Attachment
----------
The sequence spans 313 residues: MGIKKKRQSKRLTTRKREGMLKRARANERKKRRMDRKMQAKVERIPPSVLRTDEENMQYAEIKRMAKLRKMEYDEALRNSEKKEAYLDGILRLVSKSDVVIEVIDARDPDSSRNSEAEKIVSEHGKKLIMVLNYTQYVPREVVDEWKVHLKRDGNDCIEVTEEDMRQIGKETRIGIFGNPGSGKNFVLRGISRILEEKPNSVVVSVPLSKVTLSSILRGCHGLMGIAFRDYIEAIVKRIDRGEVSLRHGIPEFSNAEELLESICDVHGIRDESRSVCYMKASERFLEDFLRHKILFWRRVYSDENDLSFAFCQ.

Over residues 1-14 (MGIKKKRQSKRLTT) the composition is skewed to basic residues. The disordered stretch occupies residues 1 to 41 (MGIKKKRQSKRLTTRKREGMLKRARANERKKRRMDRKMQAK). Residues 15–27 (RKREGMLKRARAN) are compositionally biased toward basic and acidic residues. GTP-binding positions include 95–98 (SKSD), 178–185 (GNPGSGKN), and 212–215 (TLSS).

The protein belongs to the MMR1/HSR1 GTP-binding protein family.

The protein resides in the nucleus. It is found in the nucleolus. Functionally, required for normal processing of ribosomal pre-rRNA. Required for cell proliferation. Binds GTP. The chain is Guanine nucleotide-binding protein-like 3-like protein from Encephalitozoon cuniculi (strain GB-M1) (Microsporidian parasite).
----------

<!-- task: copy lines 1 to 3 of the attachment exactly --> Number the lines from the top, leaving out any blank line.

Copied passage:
The sequence spans 313 residues: MGIKKKRQSKRLTTRKREGMLKRARANERKKRRMDRKMQAKVERIPPSVLRTDEENMQYAEIKRMAKLRKMEYDEALRNSEKKEAYLDGILRLVSKSDVVIEVIDARDPDSSRNSEAEKIVSEHGKKLIMVLNYTQYVPREVVDEWKVHLKRDGNDCIEVTEEDMRQIGKETRIGIFGNPGSGKNFVLRGISRILEEKPNSVVVSVPLSKVTLSSILRGCHGLMGIAFRDYIEAIVKRIDRGEVSLRHGIPEFSNAEELLESICDVHGIRDESRSVCYMKASERFLEDFLRHKILFWRRVYSDENDLSFAFCQ.

Over residues 1-14 (MGIKKKRQSKRLTT) the composition is skewed to basic residues. The disordered stretch occupies residues 1 to 41 (MGIKKKRQSKRLTTRKREGMLKRARANERKKRRMDRKMQAK). Residues 15–27 (RKREGMLKRARAN) are compositionally biased toward basic and acidic residues. GTP-binding positions include 95–98 (SKSD), 178–185 (GNPGSGKN), and 212–215 (TLSS).

The protein belongs to the MMR1/HSR1 GTP-binding protein family.